In the 1800s, British economist William Stanley Jevons studied energy consumption and found that, paradoxically, technology promoting productivity in coal actually increased coal consumption. The reason is intuitive: relatively cheaper and more efficient coal will attract more consumers away from other energy sources. The theory can be applied to agriculture in the Amazon: raising productivity will allow farmers to sell more, taking market share from producers elsewhere. Whether this causes more or less deforestation depends on many factors, including the land market. Deforestation will be more likely if it is cheaper to increase production using more land relative to labor, capital, or inputs, like fertilizer .

If land is the cheaper option, then Jevons’ paradox applies, and higher productivity increases demand for land and therefore deforestation—despite agriculture becoming more efficient. In this case, agricultural productivity would not save the Amazon, even if it could reduce pressure on natural forests in other parts of the world which lose market share to Amazonian producers.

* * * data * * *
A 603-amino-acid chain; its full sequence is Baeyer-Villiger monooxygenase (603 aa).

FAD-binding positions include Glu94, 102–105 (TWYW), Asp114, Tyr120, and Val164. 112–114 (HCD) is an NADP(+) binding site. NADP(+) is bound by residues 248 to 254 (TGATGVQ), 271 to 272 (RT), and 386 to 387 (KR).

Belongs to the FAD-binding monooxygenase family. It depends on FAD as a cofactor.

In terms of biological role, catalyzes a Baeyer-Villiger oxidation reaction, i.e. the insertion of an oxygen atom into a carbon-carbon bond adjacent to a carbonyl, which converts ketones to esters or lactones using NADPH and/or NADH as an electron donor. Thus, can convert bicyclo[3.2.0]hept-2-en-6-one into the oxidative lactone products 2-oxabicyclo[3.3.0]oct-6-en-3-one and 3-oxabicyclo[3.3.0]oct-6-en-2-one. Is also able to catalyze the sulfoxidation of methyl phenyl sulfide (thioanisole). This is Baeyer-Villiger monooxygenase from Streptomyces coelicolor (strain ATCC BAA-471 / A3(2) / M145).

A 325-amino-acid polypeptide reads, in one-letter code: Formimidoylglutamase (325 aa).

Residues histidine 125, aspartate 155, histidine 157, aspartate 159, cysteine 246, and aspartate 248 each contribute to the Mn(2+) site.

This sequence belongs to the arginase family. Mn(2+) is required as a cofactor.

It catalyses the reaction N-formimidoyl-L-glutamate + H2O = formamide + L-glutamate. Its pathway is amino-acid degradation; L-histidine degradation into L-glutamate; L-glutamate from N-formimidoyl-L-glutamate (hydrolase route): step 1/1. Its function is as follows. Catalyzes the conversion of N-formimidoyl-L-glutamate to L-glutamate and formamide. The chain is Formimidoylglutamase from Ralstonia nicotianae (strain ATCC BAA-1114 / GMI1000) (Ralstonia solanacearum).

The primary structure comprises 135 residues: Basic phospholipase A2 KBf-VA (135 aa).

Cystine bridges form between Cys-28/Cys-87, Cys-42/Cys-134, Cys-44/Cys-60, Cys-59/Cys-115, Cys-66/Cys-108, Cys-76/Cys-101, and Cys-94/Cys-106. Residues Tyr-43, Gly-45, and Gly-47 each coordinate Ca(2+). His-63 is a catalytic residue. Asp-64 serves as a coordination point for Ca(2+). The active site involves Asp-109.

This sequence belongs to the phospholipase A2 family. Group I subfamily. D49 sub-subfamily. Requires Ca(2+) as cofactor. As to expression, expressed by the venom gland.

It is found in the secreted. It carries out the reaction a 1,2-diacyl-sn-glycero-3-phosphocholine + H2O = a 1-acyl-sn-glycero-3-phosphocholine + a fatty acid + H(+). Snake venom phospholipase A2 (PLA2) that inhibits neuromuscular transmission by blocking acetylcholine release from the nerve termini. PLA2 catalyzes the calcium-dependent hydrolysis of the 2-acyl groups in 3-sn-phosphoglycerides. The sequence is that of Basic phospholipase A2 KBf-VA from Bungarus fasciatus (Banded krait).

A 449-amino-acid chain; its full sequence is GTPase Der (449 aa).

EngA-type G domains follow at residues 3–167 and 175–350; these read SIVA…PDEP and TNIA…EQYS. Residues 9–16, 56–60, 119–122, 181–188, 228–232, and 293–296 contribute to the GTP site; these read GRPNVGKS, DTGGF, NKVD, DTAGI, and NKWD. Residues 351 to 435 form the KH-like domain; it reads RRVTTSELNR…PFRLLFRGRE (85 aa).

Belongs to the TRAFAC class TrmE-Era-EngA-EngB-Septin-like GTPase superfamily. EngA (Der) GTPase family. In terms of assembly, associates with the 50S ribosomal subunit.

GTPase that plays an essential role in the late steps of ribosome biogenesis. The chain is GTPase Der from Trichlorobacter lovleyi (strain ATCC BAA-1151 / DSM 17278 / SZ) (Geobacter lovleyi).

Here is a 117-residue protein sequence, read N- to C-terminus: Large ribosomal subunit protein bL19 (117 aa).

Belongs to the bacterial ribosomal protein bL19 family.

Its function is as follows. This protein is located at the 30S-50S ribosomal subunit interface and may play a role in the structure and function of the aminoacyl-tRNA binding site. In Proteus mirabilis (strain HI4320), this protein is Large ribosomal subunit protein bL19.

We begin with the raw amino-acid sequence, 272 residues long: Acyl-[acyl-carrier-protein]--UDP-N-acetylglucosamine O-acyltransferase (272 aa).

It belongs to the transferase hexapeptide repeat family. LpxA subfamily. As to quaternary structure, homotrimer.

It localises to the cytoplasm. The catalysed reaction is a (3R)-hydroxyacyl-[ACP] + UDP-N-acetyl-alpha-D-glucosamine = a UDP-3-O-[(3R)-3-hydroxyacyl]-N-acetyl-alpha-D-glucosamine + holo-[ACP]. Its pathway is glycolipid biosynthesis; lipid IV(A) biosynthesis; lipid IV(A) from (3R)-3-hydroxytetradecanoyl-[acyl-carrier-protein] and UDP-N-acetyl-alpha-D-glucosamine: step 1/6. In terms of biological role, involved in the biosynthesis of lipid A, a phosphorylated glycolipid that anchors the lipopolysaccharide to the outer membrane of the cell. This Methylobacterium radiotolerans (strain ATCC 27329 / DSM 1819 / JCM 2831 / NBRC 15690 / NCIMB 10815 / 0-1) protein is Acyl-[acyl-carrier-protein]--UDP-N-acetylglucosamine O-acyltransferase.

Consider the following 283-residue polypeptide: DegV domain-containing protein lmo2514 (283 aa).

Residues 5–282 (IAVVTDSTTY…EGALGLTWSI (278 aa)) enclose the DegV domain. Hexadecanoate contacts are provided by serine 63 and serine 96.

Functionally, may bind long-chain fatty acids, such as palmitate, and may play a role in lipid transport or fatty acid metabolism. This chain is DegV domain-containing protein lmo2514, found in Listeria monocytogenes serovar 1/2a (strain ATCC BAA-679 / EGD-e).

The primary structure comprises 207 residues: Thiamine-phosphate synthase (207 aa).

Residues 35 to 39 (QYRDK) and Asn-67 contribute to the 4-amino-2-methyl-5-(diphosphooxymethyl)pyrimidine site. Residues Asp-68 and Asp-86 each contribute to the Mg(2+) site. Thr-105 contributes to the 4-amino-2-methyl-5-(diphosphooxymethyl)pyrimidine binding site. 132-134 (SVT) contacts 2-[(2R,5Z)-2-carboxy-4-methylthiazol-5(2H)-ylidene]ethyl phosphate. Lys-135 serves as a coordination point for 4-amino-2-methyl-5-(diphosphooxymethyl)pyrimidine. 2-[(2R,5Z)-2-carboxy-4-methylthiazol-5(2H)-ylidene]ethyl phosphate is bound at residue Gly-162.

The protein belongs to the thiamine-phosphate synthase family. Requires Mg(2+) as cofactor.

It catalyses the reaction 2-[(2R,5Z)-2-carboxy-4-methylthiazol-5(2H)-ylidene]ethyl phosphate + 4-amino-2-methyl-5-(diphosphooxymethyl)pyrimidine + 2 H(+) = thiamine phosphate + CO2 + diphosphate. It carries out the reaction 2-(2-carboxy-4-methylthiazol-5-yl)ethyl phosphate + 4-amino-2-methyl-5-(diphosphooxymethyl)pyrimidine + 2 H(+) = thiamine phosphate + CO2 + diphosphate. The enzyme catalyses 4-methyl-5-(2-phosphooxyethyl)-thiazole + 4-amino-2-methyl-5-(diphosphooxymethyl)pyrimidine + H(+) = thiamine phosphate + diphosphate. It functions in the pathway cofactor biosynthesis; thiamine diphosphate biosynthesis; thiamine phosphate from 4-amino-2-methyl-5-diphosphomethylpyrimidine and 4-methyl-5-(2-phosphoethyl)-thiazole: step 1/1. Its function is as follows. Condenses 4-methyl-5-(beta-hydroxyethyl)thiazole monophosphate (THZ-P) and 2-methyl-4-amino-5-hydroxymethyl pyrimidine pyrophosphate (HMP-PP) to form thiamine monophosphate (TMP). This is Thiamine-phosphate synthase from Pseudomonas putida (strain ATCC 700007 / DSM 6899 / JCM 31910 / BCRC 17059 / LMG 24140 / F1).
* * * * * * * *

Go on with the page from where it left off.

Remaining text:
It remains unclear whether Jevons’ paradox holds for agriculture in the entire Amazon. But focusing on Brazil’s Amazon states—Acre, Amapá, Amazonas, Mato Grosso, Pará, Rondônia, Roraima, Tocantins, and parts of Maranhão— our research, in the World Bank’s recent Amazon Economic Memorandum and in line with other recent empirical research, suggests that it does. This is further corroborated by anecdotal evidence: farmers benefiting from publicly-funded productivity support were violating environmental laws to deforest their properties later.

Containing Jevons

Our recent research shows that mitigating Jevons’ paradox requires a mix of policy actions:

Command and control. Most deforestation in Brazil is illegal thanks to its landmark Forest Code. In principle, enforcing the code—through command and control interventions—would restrict the amount of natural land available for agricultural conversion. Using more land would no longer be the cheapest way to grow agricultural output, since it is now scarcer, encouraging agricultural intensification.

Yet the implicit increase in production costs is unpopular with producers and consumers, making it politically more difficult to enforce, especially across a large land area with relatively weak institutions. This can undermine the effectiveness and sustainability of command and control interventions.